Russell Long, the son of Huey Long, was Majority Whip of the U.S. Senate, Chairman of the Senate’s powerful Ways and Means Committee, and member of the Senate Banking Committee.
Hale Boggs, Majority Whip of the U.S. House of Representatives, was the 3rd most powerful man in that body, and was considered by many to be LBJ’s ‘man-in-the house.’ . . .”
Dr. Mary’s Monkey by Ed Haslam; Trine Day [SC]; Copyright 2007 by Ed Haslam; ISBN 978–0-9777953–0-6; p. 30.
2. The location of New Orleans and the resultant tropical disease problem it has encountered has made the city a focal point of medical research into afflictions such as malaria and yellow fever. Although not as well known as some US institutions of higher learning, Tulane University has assumed great significance in tropical disease research. Much of that research has involved using primates as experimental subjects.
“ . . . In Louisiana, the Delta Regional Primate Center opened its doors in November 1964 with Tulane University serving as the host institution. This took the monkey virus research out of downtown New Orleans and put it in 500 wooded acres near Covington, Louisiana across Lake Pontchartrain. Today, that laboratory has over 4,000 primates, thirty scientists, and 130 support workers, plus a public relations director whose job it is to boast of the center’s virus research especially on AIDS, and to point to the improvements in lab security, such as the high-security zone, where researchers and staff shower and change clothes before approaching or leaving the 500 monkeys infected with simian AIDS. . . .”
3. Next, Ed synopsizes the career and activities of Dr. Alton Ochsner and his lofty standing in the medical community. A famous surgeon who helped to pioneer blood transfusion procedures, Ochsner became a dominant influence at Tulane University and in New Orleans. Of particular note was his relationship with Latin American elite infrastructure.
“ . . . The Latin American angle was a natural for a medical clinic in New Orleans. And as we noted earlier, New Orleans was America’s commercial pipeline to Latin America, and Tulane’s reputation was golden in the region. For a group of Tulane doctors to form a medical clinic to serve the needs of the Latin elite was great news for those who could step on a plane in their capital city and be in New Orleans quicker than most Americans. To promote his clinic, Ochsner made over a hundred trips to Latin America during his career, and became friends with its rulers. . . . Among his friends, Ochsner counted Anastasio Somoza, Nicaragua’s former President (and dictator), who was run out his country by revolutionaries in 1979. Thos relationship is what one might call a personal one, based on the letters in Ochsner’s personal papers. . . Ochsner and Somoza shared mutual anti-Communist objectives. Somoza’s personal physician, Dr. Henri DeBayle, sat on the Board of Directors of Guy Banister’s infamous Anti-Communist League of the Caribbean. Another patient was Juan Peron the president (and dictator) of Argentina. Following the lead of these dictators came the oligarchies of Latin American countries, which had not developed their own health care systems. . . .”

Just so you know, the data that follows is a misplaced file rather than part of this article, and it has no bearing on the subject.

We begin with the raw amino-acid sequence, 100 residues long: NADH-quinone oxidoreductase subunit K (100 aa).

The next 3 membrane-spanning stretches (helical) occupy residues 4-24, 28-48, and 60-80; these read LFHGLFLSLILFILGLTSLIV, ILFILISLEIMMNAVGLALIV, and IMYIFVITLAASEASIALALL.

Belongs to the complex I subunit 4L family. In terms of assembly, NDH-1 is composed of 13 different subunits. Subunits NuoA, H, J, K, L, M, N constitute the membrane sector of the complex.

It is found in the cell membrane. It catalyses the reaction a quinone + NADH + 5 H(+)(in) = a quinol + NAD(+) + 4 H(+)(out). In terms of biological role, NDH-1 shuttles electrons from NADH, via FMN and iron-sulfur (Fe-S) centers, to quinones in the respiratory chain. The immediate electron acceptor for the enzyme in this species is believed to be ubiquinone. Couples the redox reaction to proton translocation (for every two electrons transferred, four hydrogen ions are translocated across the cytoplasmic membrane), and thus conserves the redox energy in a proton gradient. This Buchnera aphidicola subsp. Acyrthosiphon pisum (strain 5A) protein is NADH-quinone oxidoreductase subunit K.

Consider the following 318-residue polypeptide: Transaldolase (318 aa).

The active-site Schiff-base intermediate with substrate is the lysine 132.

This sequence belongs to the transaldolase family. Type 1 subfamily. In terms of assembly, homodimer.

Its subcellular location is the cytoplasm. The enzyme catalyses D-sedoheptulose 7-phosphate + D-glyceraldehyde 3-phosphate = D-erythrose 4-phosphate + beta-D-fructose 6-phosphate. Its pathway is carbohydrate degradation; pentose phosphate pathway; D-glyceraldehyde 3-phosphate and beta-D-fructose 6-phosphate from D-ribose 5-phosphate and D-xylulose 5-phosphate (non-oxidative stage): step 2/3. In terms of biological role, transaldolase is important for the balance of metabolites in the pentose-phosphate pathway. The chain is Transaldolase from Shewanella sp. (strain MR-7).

4. Ed outlined Ochsner’s reactionary political orientation, including his opposition to the civil rights movement and, above all, his militant anti-Communism, which led him to found INCA—the Information Council of the Americas. An apparent intelligence front, INCA recorded an interview on New Orleans radio station WDSU featuring Lee Harvey Oswald proclaiming his supposed Marxist sympathies. (To hear this interview and background information about INCA, see FTR#621.) Ochsner developed numerous links to the intelligence community as the Cold War progressed.
“ . . . In October 1959, after two years of working in a ‘Sensitive Position,’ presumably with the FBI, the FBI conducted yet another ‘Sensitive Position’ investigation on Ochsner and forwarded their findings to an unnamed U.S. government agency. Several days later, on October 21, 1959, the FBI, freeing him up to accept an assignment from the other undisclosed agency. So what was happening in 1957 and 1959? Why would they have needed the services of a doctor? And what did they need from this doctor that they could not get from the legions of other doctors already working for the U.S. government in one capacity or another? These are important questions. . . .”
5. The “important questions” noted above receive a two-track answer in Ed’s book. In New Orleans, we view the confluence of the covert operations being conducted against the regime of Fidel Castro in Cuba with attempts at deriving a vaccine to neutralize a deadly, cancer-causing viral contaminant in the polio vaccine administered to millions of Americans. One of the major focal points of Dr. Mary’s Monkey concerns the SV-40, a simian version of the deadly polyoma virus which causes multiple cancers in multiple species. Because the polio vaccine’s virus was grown on monkey kidneys, SV-40 found its way into the vaccine when the polio viruses were harvested for vaccine production. Outlining the story of the contamination of the polio vaccine with SV-40, Ed presents that account in conjunction with the story of three remarkable female physicians–Dr.‘s Sarah Stewart, Bernice Eddy and Mary Sherman. After discussing the failure of the initial polio vaccine, Ed writes:
. . . In the aftermath of the debacle, Bernice Eddy was taken off polio research and transferred to the influenza section by the thankless NIH management. She shared her frustrations with a small group of women scientists who ate brown-bag lunches on the steps of one of the laboratories. There Eddy met a tenacious scientist named Stewart, M.D., PhD., who was waging her own battle against the official paradigms of bureaucratic medicine. Bernice Eddy and Sarah Stewart became close friends.